So I dug a little deeper and found a SABR article on that game. It confirmed that the Browns considered September 22 to be Satch’s birthday and they were giving the old pitcher a birthday start. The game has some other interesting trivia.
Satch pitched into the 8th inning and was relieved by a 24-year-old rookie who finished out the 7-3 victory. I’m betting the sportswriters talked to Satch after the game and asked him how it felt to win a game on his birthday at such an advanced age. And he no doubt said something like “How old would you be if you did not know how old you are?”.
The rookie who relieved Satch was Don Larsen. Three years later, Larsen was playing for the Yankees and threw the only perfect game in World Series history.
It was the last win in the 52-year history of the St. Louis Browns. Bill Veeck sold the team to a group that moved the team to Baltimore and changed the name to the Orioles.
It was Satch’s last win in the majors. This was effectively the end of his MLB play. He continued pitching a few more years by barnstorming and playing for Bill Veeck’s minor league Miami Marlins. He had a three-inning cameo with Charlie Finley’s KC A’s in 1965 (at age 59).
Writing in the Wall Street Journal on June 30, 2020, political reporter Gerald Seib opened a column with this:
“For Joe Biden, the immortal words of baseball pitcher and all-purpose sage Satchel Paige apply right now: ‘Don’t look back. Something might be gaining on you.’”
Seib was offering this in the context that Biden was leading in the polls, but that Trump might start reducing the gap.
Many baseball fans will recognize the quote as one of Satchel’s rules for staying young. Avoid fried meats. Go light on the vices. Avoid running. And others.
But his most famous rule for staying young is about not looking back. In Paige’s 1962 autobiography (Maybe I’ll Pitch Forever), Satchel explained what this meant to him:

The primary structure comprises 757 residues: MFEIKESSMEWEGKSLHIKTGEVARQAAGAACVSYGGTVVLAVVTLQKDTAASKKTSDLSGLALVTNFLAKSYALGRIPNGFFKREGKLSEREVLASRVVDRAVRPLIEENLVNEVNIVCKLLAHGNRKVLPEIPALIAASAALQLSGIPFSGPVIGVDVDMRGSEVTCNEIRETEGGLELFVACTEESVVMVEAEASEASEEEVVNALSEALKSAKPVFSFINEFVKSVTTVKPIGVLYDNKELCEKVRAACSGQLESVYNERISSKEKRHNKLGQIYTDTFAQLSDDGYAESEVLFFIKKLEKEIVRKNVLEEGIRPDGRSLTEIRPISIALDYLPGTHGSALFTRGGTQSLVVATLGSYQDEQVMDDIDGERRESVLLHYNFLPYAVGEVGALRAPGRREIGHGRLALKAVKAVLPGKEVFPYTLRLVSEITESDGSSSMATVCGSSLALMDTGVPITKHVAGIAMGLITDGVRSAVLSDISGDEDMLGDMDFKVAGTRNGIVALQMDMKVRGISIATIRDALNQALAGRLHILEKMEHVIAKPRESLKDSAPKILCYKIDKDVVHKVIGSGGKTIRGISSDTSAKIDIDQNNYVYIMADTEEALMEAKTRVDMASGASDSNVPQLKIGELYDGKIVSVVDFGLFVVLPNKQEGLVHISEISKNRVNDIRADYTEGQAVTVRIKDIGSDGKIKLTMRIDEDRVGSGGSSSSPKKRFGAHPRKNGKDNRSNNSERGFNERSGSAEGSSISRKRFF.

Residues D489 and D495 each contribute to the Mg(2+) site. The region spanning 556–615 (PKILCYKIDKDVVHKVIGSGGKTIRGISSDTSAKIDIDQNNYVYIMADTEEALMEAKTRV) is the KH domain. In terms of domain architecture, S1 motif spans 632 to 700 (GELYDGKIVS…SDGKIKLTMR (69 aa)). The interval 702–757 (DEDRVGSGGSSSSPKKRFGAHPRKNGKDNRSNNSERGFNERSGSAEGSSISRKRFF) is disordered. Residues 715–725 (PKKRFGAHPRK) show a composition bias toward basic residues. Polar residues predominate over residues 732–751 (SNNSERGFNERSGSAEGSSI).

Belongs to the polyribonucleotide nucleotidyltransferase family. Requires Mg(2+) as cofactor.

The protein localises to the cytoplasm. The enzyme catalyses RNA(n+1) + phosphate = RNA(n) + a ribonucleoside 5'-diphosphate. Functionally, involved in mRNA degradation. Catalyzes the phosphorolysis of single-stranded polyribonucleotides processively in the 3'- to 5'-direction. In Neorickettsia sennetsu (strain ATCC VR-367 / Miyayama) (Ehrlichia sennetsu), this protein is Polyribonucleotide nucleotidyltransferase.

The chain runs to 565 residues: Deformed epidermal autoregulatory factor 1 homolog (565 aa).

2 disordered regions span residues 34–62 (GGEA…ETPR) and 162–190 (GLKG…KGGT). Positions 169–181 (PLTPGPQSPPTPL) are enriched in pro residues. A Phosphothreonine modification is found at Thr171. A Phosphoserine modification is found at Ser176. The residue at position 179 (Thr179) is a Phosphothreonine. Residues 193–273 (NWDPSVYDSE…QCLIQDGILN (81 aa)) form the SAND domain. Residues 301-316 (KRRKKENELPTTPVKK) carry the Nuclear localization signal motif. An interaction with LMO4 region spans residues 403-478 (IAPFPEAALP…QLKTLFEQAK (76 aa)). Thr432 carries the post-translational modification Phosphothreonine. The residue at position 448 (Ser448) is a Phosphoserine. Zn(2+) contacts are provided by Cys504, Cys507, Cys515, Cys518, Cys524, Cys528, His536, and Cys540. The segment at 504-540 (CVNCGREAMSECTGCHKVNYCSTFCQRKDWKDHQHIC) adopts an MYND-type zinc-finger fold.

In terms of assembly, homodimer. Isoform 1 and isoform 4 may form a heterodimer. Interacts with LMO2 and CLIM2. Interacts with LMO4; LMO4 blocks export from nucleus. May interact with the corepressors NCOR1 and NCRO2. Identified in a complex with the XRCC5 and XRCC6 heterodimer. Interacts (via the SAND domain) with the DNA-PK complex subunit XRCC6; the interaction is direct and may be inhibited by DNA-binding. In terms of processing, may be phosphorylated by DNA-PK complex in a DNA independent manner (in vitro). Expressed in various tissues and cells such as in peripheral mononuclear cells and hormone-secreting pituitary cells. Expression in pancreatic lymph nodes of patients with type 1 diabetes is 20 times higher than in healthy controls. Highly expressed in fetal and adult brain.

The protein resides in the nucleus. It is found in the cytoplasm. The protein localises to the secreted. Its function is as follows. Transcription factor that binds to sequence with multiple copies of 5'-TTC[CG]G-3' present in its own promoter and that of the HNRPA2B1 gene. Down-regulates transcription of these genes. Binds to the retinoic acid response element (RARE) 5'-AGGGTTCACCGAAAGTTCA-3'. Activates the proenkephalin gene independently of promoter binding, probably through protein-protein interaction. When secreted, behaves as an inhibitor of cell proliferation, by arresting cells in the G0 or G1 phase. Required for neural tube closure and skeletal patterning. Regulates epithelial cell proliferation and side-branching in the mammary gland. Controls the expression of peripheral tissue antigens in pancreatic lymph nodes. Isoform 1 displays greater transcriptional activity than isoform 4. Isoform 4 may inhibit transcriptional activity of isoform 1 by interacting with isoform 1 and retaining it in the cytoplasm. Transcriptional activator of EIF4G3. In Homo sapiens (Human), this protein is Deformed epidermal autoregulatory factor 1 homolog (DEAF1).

“When you look back, you know how long you’ve been going and that just might stop you from going any farther. And with me, there was an awful lot to look back on. So I didn’t. That let me keep on going, and keeping going more than anything else made Ol’ Satch the reputation he had.”
Now please read that again, but picture Joe Biden who became a U.S. Senator 48 years ago.
One last Satch quote for today. “Age is a question of mind over matter. If you don’t mind, it doesn’t matter.”
It’s easy to see why President Biden likes taking advice from Satchel Paige.
Deuces are Wild: The first sportscaster I remember is Larry Ray who became the radio voice of the Kansas City Blues in 1949. By the time I was 10 in 1951, I was baseball crazy and listening to lots of games.
To this day, I remember one of Ray’s favorite calls: “Deuces on the Scoreboard.” He would invariably say this when the scoreboard showed two strikes, two balls and two outs. Whenever I see this situation at the park or on the TV screen, my mind says “Deuces on the scoreboard.” Sometimes I say it out loud. Ask Rita.
In 1950, Vin Scully began his storied broadcasting career with the Dodgers (then in Brooklyn). He also had a deuces call, but with an added stat: “And the deuces are wild, two balls, two strikes, two on and two out.”